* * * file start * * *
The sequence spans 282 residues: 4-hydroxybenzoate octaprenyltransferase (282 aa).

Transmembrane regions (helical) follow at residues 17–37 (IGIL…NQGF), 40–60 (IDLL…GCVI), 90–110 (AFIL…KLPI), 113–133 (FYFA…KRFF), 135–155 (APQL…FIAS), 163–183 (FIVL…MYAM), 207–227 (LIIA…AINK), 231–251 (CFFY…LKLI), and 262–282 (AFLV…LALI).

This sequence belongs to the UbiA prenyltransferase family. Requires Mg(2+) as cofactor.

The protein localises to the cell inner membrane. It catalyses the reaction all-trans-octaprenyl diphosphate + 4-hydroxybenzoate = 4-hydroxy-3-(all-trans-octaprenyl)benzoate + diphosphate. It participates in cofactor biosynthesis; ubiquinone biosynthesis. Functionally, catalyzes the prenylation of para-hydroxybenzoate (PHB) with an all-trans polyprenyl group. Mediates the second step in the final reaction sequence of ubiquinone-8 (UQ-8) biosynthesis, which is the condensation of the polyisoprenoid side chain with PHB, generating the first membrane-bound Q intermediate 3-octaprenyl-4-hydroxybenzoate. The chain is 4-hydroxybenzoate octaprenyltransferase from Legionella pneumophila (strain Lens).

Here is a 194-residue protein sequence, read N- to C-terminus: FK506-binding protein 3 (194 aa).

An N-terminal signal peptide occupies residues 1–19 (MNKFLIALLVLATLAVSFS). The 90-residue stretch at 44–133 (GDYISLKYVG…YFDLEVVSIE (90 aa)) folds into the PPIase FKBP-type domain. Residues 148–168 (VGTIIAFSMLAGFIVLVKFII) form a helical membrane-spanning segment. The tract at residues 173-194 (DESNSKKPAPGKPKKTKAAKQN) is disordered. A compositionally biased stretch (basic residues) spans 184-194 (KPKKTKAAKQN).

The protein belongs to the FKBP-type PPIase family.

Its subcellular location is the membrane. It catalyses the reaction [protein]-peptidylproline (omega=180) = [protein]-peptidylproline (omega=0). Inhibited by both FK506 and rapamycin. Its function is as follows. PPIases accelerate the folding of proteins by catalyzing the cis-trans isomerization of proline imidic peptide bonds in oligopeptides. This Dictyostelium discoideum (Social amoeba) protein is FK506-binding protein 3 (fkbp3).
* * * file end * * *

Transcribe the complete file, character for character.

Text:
The sequence spans 282 residues: 4-hydroxybenzoate octaprenyltransferase (282 aa).

Transmembrane regions (helical) follow at residues 17–37 (IGIL…NQGF), 40–60 (IDLL…GCVI), 90–110 (AFIL…KLPI), 113–133 (FYFA…KRFF), 135–155 (APQL…FIAS), 163–183 (FIVL…MYAM), 207–227 (LIIA…AINK), 231–251 (CFFY…LKLI), and 262–282 (AFLV…LALI).

This sequence belongs to the UbiA prenyltransferase family. Requires Mg(2+) as cofactor.

The protein localises to the cell inner membrane. It catalyses the reaction all-trans-octaprenyl diphosphate + 4-hydroxybenzoate = 4-hydroxy-3-(all-trans-octaprenyl)benzoate + diphosphate. It participates in cofactor biosynthesis; ubiquinone biosynthesis. Functionally, catalyzes the prenylation of para-hydroxybenzoate (PHB) with an all-trans polyprenyl group. Mediates the second step in the final reaction sequence of ubiquinone-8 (UQ-8) biosynthesis, which is the condensation of the polyisoprenoid side chain with PHB, generating the first membrane-bound Q intermediate 3-octaprenyl-4-hydroxybenzoate. The chain is 4-hydroxybenzoate octaprenyltransferase from Legionella pneumophila (strain Lens).

Here is a 194-residue protein sequence, read N- to C-terminus: FK506-binding protein 3 (194 aa).

An N-terminal signal peptide occupies residues 1–19 (MNKFLIALLVLATLAVSFS). The 90-residue stretch at 44–133 (GDYISLKYVG…YFDLEVVSIE (90 aa)) folds into the PPIase FKBP-type domain. Residues 148–168 (VGTIIAFSMLAGFIVLVKFII) form a helical membrane-spanning segment. The tract at residues 173-194 (DESNSKKPAPGKPKKTKAAKQN) is disordered. A compositionally biased stretch (basic residues) spans 184-194 (KPKKTKAAKQN).

The protein belongs to the FKBP-type PPIase family.

Its subcellular location is the membrane. It catalyses the reaction [protein]-peptidylproline (omega=180) = [protein]-peptidylproline (omega=0). Inhibited by both FK506 and rapamycin. Its function is as follows. PPIases accelerate the folding of proteins by catalyzing the cis-trans isomerization of proline imidic peptide bonds in oligopeptides. This Dictyostelium discoideum (Social amoeba) protein is FK506-binding protein 3 (fkbp3).